NEW YORK (Reuters) - U.S. auto parts maker Lear Corp (LEAR.PK) filed for Chapter 11 bankruptcy protection on Tuesday, a day after setting out plans to restructure its $3.6 billion debt burden under a proposed deal with creditors.
The filing represents the largest in a string of recent failures of auto parts suppliers and highlights the pressure on the sector from sharply curtailed production and bankruptcies at automakers General Motors Corp (GMGMQ.PK) and Chrysler.
Lear said the reorganization had won the support of the majority of its creditors and it expected to submit the proposals to the bankruptcy court in coming days.
"We intend to proceed on an expedited basis and expect to submit the plan to the Bankruptcy Court within 60 days," Lear Chief Executive Bob Rossiter said in a statement.
Under the plans set out on Monday, Lear would convert $3.6 billion in debt into a combination of new debt, convertible stock and equity warrants.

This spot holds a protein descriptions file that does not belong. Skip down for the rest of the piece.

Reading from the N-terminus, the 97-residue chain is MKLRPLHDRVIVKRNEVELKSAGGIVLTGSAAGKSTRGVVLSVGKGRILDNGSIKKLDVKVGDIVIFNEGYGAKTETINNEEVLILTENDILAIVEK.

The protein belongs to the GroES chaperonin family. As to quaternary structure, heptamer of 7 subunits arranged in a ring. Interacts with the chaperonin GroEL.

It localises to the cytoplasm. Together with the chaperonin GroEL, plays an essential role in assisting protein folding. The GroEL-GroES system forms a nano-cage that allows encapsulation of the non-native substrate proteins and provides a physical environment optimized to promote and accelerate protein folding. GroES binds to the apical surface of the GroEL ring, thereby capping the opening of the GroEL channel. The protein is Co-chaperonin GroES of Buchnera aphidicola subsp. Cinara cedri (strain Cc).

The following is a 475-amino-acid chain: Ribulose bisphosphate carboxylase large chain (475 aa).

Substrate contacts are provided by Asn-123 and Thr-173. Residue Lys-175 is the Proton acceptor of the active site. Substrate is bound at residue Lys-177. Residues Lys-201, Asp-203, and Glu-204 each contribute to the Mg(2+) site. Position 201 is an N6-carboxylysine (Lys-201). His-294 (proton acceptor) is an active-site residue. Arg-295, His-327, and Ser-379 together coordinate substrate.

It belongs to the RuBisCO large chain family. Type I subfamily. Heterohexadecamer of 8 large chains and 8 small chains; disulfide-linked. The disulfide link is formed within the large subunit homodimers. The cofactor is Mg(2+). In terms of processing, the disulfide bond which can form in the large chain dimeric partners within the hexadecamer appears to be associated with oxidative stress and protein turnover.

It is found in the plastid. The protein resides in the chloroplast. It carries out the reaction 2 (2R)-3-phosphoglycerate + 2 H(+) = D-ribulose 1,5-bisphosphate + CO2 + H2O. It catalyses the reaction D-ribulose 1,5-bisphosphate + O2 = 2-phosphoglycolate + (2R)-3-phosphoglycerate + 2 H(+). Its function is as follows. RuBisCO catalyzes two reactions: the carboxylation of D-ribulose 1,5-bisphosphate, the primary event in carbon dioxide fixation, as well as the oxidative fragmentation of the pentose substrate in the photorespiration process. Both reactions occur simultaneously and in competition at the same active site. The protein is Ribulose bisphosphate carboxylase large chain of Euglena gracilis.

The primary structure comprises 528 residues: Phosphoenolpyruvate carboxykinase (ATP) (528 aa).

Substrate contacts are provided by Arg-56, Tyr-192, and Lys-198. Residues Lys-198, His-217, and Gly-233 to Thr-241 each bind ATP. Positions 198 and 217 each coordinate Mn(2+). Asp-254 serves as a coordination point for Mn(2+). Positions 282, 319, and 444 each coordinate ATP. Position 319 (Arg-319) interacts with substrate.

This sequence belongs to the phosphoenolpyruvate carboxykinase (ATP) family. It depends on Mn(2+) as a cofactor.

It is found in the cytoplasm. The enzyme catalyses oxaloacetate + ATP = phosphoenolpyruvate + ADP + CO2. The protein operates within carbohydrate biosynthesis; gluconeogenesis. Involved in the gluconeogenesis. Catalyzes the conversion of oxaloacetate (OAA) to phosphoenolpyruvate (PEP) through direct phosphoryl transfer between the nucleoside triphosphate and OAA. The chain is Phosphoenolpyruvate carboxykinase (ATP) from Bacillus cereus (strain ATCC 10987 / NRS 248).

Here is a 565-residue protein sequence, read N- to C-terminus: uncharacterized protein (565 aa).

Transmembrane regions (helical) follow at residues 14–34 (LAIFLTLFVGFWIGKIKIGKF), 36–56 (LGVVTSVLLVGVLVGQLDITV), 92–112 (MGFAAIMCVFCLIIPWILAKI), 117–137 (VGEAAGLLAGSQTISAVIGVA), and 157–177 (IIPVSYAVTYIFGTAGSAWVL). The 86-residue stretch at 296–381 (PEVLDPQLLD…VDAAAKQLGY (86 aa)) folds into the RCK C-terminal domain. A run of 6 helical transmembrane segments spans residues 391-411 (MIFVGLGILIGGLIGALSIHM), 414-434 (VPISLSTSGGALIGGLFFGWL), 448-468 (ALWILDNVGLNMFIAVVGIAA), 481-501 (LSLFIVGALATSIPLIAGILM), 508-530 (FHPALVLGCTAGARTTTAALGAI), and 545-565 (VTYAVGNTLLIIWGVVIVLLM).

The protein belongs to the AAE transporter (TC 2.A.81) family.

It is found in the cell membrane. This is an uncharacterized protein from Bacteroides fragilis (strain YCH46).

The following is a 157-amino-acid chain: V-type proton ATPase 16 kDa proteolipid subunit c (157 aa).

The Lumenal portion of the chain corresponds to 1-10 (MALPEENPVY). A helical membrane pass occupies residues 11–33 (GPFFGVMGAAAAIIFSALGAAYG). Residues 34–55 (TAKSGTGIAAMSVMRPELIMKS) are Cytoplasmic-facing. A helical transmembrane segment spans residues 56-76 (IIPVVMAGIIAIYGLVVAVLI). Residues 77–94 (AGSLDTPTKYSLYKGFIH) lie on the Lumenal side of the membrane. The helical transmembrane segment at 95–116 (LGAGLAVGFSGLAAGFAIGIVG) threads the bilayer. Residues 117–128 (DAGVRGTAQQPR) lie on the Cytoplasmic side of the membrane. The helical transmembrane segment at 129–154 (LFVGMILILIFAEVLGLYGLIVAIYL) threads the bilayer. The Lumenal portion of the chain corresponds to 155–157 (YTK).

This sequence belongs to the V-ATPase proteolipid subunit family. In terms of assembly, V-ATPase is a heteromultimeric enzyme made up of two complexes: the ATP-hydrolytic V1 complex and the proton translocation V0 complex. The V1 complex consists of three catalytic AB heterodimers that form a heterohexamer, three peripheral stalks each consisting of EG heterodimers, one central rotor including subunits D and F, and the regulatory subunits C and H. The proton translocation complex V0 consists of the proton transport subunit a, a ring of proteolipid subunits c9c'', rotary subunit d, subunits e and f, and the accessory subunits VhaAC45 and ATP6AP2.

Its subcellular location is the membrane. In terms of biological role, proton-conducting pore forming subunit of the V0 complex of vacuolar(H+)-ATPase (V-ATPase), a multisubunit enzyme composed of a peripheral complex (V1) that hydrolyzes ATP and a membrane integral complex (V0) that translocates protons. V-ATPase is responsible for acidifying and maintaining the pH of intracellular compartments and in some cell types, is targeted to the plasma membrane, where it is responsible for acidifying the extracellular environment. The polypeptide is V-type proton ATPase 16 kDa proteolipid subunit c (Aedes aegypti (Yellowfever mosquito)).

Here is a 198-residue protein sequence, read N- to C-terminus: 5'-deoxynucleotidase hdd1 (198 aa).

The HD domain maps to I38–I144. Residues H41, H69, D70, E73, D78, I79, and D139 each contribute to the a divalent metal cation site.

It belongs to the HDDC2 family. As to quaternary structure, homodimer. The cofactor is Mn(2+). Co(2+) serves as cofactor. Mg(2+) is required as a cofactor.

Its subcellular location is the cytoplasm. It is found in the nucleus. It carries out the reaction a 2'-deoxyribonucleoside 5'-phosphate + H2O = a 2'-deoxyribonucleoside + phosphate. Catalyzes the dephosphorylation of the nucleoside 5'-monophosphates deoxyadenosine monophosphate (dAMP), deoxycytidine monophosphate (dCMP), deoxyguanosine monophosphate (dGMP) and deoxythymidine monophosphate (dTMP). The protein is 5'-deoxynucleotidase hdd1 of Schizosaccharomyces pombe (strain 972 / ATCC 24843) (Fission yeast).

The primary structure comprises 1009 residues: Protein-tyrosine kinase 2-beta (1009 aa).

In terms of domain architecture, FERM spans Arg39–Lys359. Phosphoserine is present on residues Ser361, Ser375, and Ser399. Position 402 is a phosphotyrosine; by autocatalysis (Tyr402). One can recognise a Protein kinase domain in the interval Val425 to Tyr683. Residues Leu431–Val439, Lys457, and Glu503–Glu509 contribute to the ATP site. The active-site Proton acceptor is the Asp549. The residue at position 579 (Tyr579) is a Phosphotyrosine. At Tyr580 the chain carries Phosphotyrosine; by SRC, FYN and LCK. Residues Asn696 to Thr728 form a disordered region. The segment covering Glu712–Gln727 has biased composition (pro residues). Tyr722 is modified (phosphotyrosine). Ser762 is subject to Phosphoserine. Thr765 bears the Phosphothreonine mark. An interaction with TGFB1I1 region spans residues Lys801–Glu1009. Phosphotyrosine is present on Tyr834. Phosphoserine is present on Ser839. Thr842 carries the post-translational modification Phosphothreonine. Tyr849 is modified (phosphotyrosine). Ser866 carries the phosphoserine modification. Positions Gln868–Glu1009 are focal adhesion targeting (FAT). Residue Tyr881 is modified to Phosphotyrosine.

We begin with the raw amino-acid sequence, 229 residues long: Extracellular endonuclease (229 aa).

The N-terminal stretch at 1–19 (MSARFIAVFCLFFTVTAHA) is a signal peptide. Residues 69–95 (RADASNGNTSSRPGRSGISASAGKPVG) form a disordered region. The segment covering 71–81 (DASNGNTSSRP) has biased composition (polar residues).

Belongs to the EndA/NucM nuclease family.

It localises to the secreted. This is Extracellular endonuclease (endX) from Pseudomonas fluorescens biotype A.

The bankruptcy plan was supported by about 68 percent in principal amount of its secured lenders and more than 50 percent in principal amount of its bondholders.
Lear, which makes seating and electrical equipment for vehicles, ranks as the 11th largest global auto parts supplier by sales according to trade journal Automotive News.
The company was founded in 1917. It first sold shares to the public in 1994 and expanded through a string of 18 major acquisitions since then.
But the growth left Lear carrying a heavy debt burden and exposed to the slump in demand for the big SUVs and trucks that had represented a large share of its business.
Though it had begun extensive restructuring in 2005 to move some manufacturing operations to low-cost labor countries and consolidate its operating facilities, the economic slowdown and steep production cuts by General Motors Corp (GMGMQ.PK) and Ford Motor Co (F.N) hurt Lear sales.